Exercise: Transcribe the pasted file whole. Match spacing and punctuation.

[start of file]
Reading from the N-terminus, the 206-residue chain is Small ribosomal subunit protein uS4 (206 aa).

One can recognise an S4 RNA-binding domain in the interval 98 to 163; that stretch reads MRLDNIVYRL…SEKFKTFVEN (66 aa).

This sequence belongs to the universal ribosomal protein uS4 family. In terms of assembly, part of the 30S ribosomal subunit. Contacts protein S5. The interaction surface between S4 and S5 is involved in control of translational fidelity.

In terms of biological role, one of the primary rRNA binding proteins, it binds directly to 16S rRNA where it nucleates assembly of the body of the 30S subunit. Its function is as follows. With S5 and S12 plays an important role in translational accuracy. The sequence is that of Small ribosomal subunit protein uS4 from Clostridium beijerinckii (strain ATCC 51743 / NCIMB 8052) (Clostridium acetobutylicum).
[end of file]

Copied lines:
Reading from the N-terminus, the 206-residue chain is Small ribosomal subunit protein uS4 (206 aa).

One can recognise an S4 RNA-binding domain in the interval 98 to 163; that stretch reads MRLDNIVYRL…SEKFKTFVEN (66 aa).

This sequence belongs to the universal ribosomal protein uS4 family. In terms of assembly, part of the 30S ribosomal subunit. Contacts protein S5. The interaction surface between S4 and S5 is involved in control of translational fidelity.

In terms of biological role, one of the primary rRNA binding proteins, it binds directly to 16S rRNA where it nucleates assembly of the body of the 30S subunit. Its function is as follows. With S5 and S12 plays an important role in translational accuracy. The sequence is that of Small ribosomal subunit protein uS4 from Clostridium beijerinckii (strain ATCC 51743 / NCIMB 8052) (Clostridium acetobutylicum).